Solicitude: the only way to account carefully for every aspect of a complex system is to have a sense of the whole. But if you knew what the genomic “whole” was—a complete understanding of asthma, say, or the full realization of genomic science—you wouldn’t be having to fund and run experiments in the first place. Another double bind. I discuss how genomicists would repeatedly come together to discuss and analyze how “genomics” as a system was not working, even as it was being extraordinarily productive—how scientific success and failure were both bound to each other. By soliciting—carefully shaking to find the places of movement or rigidity—the vast bio-techno-socio-cultural system of genomics, they don’t solve or dissolve the double binds of genomics, but they do create ways to fail better.
How do you see the relationship between care and scientific progress in the field of genomics? Are there instances where care becomes a hindrance to scientific advancements, or does it primarily drive creativity and change?
Care, then, is how all-too-human genomicists come to fail better at what they do. “Failing better” has very occasionally been recognized in the long history of the sciences as the philosophical method, narrative, or final goal that is the most appropriate way to how sciences are actually done and conceptualized. In the book I use the geneticist Lionel Penrose’s figure of the “impossible staircase” as an image of what genomics or any other science looks like from this perspective informed by anthropology and deconstruction, where contradictions come to the fore. In failing better, genomics is always moving forward, step by careful step—and it always finds itself in the same place.
It’s a funny sort of progress, at odds with triumphal cultural narratives in which heroic scientific geniuses use their purely rational minds to lead us upwards to final truth. But to this anthropologist, anyway, it’s more realistic: we’re one step more elevated, more enlightened, than we were before, but we’re no closer to an imagined end which doesn’t actually exist. And it suggests a different affective register to the doing of science, for scientists, and for scientific culture. Which brings up my fourth pattern of care that I haven’t talked about yet:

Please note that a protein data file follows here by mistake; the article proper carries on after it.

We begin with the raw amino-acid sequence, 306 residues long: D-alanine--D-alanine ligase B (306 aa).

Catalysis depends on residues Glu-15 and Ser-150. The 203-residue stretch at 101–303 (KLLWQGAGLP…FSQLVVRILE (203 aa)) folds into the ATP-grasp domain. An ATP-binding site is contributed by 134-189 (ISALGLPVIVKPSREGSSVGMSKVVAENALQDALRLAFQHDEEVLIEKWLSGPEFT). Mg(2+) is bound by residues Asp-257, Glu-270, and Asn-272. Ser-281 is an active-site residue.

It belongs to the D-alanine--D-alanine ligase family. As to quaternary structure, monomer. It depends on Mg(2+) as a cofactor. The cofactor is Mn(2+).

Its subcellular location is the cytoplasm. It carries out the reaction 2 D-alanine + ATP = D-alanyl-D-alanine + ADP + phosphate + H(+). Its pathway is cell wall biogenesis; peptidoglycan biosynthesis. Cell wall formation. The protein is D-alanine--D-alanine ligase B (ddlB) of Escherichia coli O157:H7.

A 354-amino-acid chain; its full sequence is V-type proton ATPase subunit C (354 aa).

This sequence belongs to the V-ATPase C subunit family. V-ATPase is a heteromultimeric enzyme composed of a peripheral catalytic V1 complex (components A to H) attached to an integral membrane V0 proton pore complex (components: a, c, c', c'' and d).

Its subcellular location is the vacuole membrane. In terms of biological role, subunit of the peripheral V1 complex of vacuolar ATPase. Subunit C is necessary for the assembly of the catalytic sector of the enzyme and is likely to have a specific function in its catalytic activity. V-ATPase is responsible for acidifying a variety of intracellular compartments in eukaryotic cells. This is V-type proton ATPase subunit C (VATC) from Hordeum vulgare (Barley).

Friendship: what we can call Western science has for centuries been metaphorized as a kind of heteronormative romance between mind (culturally coded as male) and nature (coded as female). (This explains in part why so many scientific disciplines still have so far to go in terms of welcoming and advancing women.) Even at its best, this cultural imaginary of romantic love does a disservice to science and to scientists, where I think we can also read a different kind of ethos, that of friendship. We speak casually of “the scientific community,” but even a scientific community depends on some kinds of affective bonds that exceed logic and reason. This is a long and involved analysis toward the end of the book, and I’m not sure I always step wisely or surely, but I draw on feminist primatologists like Sarah Blaff Hrdy and Joan Silk who are among the leading re-interpreters of the story of human evolution. In a nutshell: as part of the longer evolution of primates, humans evolved to embody what anthropologist John Terrell calls “a talent for friendship.” We prefer cooperation over competition, not only because we are better off survival-wise when we share many weak bonds in a larger group, and not only because we are always dependent on the care of those many others. We prefer it because we are pro-social creatures, and it feels good to be among friends, lots of them, to care for them and to be cared for by them.
Those are the ethical implications of “genomics with care” that I hope readers, especially scientists, will find material in the book to think through: affects matter as much to science as logic and reason do, and you can’t be a good scientist if you aren’t care-ful. Take James Watson, of double-helix fame and a powerful figure in the Human Genome Project in the 1990s and beyond: his scientific achievements can’t be separated from his hyper-competitive, unscrupulous, individualist, elitist, and arrogant persona; no anthropologist, historian, or philosopher of genomics was at all surprised when the full dimensions of his misogyny and racism became widely known late in his life. The geneticist Bruno Lemaitre writes about how what he calls “the narcissistic type” of scientist, of which Watson is an extreme example, can become so successful in genomics and other sciences. But he also writes about the kinds of scientists that my book focuses on: the scientists driven by more modest pleasures, who find interest and some measure of excitement in cleaning up data or painstakingly adding detailed annotations to them. Who take joy in puzzling through why today’s experimental result doesn’t square with yesterday’s. Who do genomics thoughtfully and carefully, which turn out to be the same thing.